After I wrote a column on hajj in The Express Tribune, titled “The annual pilgrimage” (November 1, 2012), a scholar from Israel kindly got in touch with me to offer some aspects of the word ‘hajj’ that I did not know. In him, my prayers have been answered. Avrom Yarolshalmi is truly an enthusiast of the Semitic heritage of Hebrew-Arabic tradition.
I asked him a question that had troubled me. I referred to him a word that I had read in a paragraph in Jewish Literacy by Rabbi Joseph Telushkin (William Morrow & Co 1998) p.40: “That night while sleeping, Jacob is attacked by an angel in the form of a man. Jacob wrestles with the angel and although this otherworldly spirit wounds him in the thigh Jacob ultimately succeeds in pinning the angel. The angel awards Jacob with the additional name of Israel (in Hebrew Yisrael). You have wrestled with God and men and prevailed.”
My Lughatul Quran says, ‘Israel’ literally means “(brave) man of God”. Israel is written with ‘seen’ in the Quran. There is another word ‘sar’ (with ‘suad’ and ‘ain’) which means ‘wrestling’. Hence, in my view, if you wrote Israel with ‘suad’ instead of ‘seen’, the meaning would be ‘wrestling with God’. I wanted to know if Hebrew ‘Yisrael’ was written with ‘suad’? Avrom Yaroshalmi disabused me in my view that Hebrew spelling had somehow preceded the Arabic spelling.
He wrote: “The grammar and phonetic rules of classic Hebrew were compiled much later between 3rd to 8th century AD when Hebrew was no longer a spoken or vernacular language by scholars known as masoreh (hence the term masoretic tradition) in Palestine and Babylonia.
“The influence of Arabic as well as Arabic grammatical traditions cannot be ignored. You will be astonished to know that the first books of classic Hebrew grammar were written in Arabic; the first lexicon by Saadia Gaon in present-day Iraq in 10th century AD namely kitab ul usul wal sir al ibrania and later translated in Hebrew by the author himself with the Hebrew title ‘aragon’ meaning ‘compendium’. And also, simultaneously, in Muslim Spain by Dunash ibne Labrat and Menahem bin Suraq in Arabic and also in Hebrew”.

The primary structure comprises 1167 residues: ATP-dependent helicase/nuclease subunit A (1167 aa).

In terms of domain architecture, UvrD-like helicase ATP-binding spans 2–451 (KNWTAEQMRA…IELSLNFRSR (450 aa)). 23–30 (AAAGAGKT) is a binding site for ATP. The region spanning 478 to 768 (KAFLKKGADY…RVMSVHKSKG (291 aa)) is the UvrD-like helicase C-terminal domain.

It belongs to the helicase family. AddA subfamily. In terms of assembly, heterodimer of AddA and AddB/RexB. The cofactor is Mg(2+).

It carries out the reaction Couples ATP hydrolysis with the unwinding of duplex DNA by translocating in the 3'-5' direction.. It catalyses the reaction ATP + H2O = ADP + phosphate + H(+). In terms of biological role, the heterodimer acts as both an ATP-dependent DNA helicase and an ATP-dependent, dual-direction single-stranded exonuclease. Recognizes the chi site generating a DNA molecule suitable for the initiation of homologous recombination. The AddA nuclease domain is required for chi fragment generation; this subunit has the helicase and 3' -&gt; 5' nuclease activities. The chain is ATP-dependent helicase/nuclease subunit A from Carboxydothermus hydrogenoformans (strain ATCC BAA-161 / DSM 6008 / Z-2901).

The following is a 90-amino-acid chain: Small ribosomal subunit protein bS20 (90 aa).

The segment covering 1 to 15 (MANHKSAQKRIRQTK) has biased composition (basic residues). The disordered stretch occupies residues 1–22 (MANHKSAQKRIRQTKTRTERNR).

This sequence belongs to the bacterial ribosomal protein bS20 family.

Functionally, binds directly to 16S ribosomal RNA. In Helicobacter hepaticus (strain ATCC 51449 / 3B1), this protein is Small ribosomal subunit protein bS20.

Yaroshalmi went on to clarify that the Arabic ‘seen’ in Israel, as it appears in the Holy Quran was correct since, in Hebrew the root was not as clear: “The letter ‘S’ in Hebrew can be either ‘suad’ or ‘seen’. Both have the same sounds, at least according to Masoretic tradition, and Israel is written with ‘seen’ which is then the same as ‘seen’ in Arabic”.
Thus, were doubts about the orthography adopted by Muslims removed? Another issue that became clear was this. In Arabic, the two senses are represented by two separate letters. With ‘suad’ it meant wrestling. At the Olympics, the wrestling event is written as ‘sar’ in Arabic. Therefore, Israel would have to be written with ‘suad’ and ‘ain’ to denote the third syllable. The Urdu word ‘misra’ (one half of a couplet in poetry) shows the two lines as ‘wrestling’ with each other.
There is another root close to the two discussed. The root swr in Arabic means ‘to be on top’. It is used to express Sura as the section of text of the Holy Quran. A Sura is so called because of its high position.
Yaroshalmi’s final verdict: “The spelling of Israel in Arabic, if deliberate, was undertaken by those who must be very well versed in biblical tradition and targumim and the comparative philology of Semitic languages especially Aramaic”.
Generally, the text of the Holy Quran is more deferential towards the prophets of God and presents them in a better light than the text of the Old Testament.
Published in The Express Tribune, December 12th, 2012.
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